CATALOG RAISONNÉ PROJECT
I am gathering information about the paintings of Charles Partridge Adams for a Catalog Raisonné, an illustrated listing of his work. The catalog should generate considerable interest in the work of Adams and increase its market value. Paintings listed and illustrated in the catalog will be particularly enhanced. To date, I have cataloged over 1000 of Adams' paintings.
This will be a project that will take many years, and since Adams left no records of how many paintings he painted, it will never be finished. Rather than the traditional book, it will probably take the form of a CD, website, or other electronic medium which would make periodic updates much easier. My plan at this stage is to illustrate every painting listed with a small color photo, with dimensions and other data. Since I now have a database of over 1000 paintings, a first edition of the catalog would provide a considerable range of his work. The only obstacle to this is the money to hire a typist for data entry into a searchable database.
If you own a painting (either oil or watercolor) by Charles Partridge Adams, I will appreciate your contacting me at for a data sheet to fill out, or you can print out the data sheet in pdf format (You will need the free Acrobat Reader available from Adobe.)
I will also appreciate your mentioning this project to anyone else you know who has (or who might have, or who might know someone who has) a painting by Adams.
All information forms and correspondence will be held in strictest confidence. Upon completion of the catalog, or cessation of the project for any reason, all information and materials gathered will be donated to the Denver Art Museum, with the stipulation that this confidentiality be continued.
Potential Conflict of Interest:
Since I am also a collector of Charles Partridge Adams paintings (Who else but a seriously-addicted collector would be willing to take on such a tedious, time-consuming, and many years' task, without even an academic reward?) there is a potential conflict of interest in the event that I might purchase a painting located through this project, particularly if it resulted from a referral from an art gallery or art dealer. Although this has not happened during the 11 years of the project, it is a possibility. If this is a concern to you, please see below for ways of dealing with this.
Resolution of conflict of interest:
Option 1. REFERRAL FEE:
In the event of a purchase made by me as a result of a referral by an art gallery, art dealer, or other person, I agree to a commission of an additional ten percent of the price agreed upon between seller and Andreas to be paid to the appropriate person, to be designated by the seller prior to the sale. Ordinarily the person receiving the fee would be the person making the referral. In the case of multiple referrals, it might be appropriate to divide the commission, award the commission to the one who made the first referral, to the one who sold the painting to the seller, or by using other such criteria, at the discretion of seller.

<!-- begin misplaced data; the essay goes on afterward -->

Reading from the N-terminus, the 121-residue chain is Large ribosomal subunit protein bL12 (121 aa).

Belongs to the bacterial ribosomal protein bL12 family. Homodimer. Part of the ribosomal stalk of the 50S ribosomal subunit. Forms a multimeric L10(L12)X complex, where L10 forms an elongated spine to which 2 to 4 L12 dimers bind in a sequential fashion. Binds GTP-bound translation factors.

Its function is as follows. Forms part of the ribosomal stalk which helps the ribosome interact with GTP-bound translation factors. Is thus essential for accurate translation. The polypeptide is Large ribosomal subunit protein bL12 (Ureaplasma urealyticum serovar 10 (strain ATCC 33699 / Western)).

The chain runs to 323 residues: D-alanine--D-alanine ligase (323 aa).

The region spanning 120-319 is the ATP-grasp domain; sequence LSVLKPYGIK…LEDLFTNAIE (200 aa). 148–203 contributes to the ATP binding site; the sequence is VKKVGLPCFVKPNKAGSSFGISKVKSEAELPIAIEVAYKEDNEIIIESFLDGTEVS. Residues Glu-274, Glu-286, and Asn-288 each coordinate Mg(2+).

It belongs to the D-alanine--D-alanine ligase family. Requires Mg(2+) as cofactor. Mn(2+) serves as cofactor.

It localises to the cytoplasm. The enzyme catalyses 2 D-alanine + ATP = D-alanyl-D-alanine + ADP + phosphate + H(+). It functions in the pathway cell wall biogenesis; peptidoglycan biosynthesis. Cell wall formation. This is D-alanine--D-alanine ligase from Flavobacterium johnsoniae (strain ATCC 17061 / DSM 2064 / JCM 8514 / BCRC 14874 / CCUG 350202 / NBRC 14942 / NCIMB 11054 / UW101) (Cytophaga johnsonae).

Option 2. ANONYMOUS SUBMISSION:
The information form and photo can be sent to me anonymously, preferably with a third-party contact, so that I can ask someone follow-up questions about incomplete or ambiguous information. In this way there is no opportunity for a purchase. In most ways this is the simplest solution. The only drawback is that there would be no opportunity for a commission in the event that a subsequent contact resulted in a purchase.
If anyone can suggest an alternate solution to this potential problem, please contact me.
For my catalog raisonné documentation, I prefer a medium quality jpeg scan, taken without flash. Flash introduces a lot of reflection and distortion; some suggestions for taking good photos without flash are given below.>
I have usually had best luck with photos of an oil painting on a bright, but cloudy day outside, tilting the painting with respect to the sun (but not with respect to the camera) until the glare is minimized. Under a porch out of the direct sun is also good--also tilting the painting with respect to the sun in the same way.
For a watercolor, photos are best in full, direct sunlight, but you have to have your camera ready ahead of time and be very quick, because if you take more than a minute or two, the sun may heat the painting rapidly, and distill moisture out of the paper, which will condense on the underside of the glass, particularly if the air is cool. At the first hint of any condensation, put the painting back inside out of the sun, face down, and wait an hour or two for the condensation to evaporate back into the paper.
Thanks very much.